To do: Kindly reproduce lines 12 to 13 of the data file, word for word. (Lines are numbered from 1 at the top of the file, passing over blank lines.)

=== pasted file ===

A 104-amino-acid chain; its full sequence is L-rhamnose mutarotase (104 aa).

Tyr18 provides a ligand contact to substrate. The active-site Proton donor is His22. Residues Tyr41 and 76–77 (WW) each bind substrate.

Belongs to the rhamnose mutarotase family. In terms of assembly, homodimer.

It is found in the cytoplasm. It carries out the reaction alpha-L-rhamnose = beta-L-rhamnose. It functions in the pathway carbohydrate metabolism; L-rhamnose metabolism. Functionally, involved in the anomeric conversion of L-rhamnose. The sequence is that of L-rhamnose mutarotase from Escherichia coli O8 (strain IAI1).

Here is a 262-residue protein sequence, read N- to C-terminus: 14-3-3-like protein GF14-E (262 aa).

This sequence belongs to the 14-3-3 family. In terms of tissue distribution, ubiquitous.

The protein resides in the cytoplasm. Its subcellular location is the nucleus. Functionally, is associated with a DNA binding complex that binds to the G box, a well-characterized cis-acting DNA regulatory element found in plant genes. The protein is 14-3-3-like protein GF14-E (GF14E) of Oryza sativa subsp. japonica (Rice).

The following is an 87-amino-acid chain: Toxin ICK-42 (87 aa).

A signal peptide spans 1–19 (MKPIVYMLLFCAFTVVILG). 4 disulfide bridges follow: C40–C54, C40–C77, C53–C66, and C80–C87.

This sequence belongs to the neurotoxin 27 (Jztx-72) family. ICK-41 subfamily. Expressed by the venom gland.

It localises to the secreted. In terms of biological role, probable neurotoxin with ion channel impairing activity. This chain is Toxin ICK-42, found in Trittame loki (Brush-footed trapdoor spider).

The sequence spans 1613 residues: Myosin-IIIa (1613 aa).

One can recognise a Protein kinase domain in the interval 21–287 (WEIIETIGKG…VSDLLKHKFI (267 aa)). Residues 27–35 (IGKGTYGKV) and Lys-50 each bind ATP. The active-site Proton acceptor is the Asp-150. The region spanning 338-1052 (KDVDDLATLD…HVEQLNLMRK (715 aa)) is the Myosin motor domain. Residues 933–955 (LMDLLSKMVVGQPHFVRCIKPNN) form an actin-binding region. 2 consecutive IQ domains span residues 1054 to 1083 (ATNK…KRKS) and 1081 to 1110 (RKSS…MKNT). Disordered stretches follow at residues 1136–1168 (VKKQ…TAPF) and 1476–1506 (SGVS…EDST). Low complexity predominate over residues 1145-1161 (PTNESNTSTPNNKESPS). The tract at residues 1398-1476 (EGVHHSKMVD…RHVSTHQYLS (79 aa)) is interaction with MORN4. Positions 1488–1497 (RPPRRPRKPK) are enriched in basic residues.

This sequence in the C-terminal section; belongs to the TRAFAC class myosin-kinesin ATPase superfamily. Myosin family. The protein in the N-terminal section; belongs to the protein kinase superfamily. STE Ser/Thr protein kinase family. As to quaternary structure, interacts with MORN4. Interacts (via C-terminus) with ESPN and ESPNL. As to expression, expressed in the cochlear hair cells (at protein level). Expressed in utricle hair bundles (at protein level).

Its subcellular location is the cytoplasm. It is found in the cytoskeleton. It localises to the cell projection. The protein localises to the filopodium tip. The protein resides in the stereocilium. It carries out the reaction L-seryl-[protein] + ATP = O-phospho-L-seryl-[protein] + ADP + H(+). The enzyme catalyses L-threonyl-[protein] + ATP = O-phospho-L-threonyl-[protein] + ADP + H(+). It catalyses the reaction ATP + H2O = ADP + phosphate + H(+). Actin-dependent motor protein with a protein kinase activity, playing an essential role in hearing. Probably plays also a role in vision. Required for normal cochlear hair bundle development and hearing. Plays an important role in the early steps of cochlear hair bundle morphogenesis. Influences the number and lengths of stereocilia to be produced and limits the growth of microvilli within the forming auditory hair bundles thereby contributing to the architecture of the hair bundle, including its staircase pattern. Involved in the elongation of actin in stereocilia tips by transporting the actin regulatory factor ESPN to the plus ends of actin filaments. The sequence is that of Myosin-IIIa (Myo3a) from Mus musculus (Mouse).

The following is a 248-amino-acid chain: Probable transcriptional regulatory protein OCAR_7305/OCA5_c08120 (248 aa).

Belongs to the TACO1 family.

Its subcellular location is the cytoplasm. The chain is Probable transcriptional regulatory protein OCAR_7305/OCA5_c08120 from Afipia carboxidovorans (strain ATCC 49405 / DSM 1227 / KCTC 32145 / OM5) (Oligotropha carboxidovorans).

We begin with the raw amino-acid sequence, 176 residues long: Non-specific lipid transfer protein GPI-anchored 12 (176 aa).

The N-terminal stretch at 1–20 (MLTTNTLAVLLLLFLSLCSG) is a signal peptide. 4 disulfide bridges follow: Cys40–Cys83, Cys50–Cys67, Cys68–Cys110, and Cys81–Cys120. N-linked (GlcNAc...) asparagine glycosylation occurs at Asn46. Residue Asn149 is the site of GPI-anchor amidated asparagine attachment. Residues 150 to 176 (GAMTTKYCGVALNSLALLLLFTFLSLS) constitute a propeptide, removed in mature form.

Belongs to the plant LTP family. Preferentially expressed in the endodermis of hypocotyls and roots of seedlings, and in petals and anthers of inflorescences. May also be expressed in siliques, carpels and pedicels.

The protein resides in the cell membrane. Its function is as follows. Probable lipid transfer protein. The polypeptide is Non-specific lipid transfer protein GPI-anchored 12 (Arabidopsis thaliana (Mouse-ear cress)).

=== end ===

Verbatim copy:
The sequence spans 1613 residues: Myosin-IIIa (1613 aa).

One can recognise a Protein kinase domain in the interval 21–287 (WEIIETIGKG…VSDLLKHKFI (267 aa)). Residues 27–35 (IGKGTYGKV) and Lys-50 each bind ATP. The active-site Proton acceptor is the Asp-150. The region spanning 338-1052 (KDVDDLATLD…HVEQLNLMRK (715 aa)) is the Myosin motor domain. Residues 933–955 (LMDLLSKMVVGQPHFVRCIKPNN) form an actin-binding region. 2 consecutive IQ domains span residues 1054 to 1083 (ATNK…KRKS) and 1081 to 1110 (RKSS…MKNT). Disordered stretches follow at residues 1136–1168 (VKKQ…TAPF) and 1476–1506 (SGVS…EDST). Low complexity predominate over residues 1145-1161 (PTNESNTSTPNNKESPS). The tract at residues 1398-1476 (EGVHHSKMVD…RHVSTHQYLS (79 aa)) is interaction with MORN4. Positions 1488–1497 (RPPRRPRKPK) are enriched in basic residues.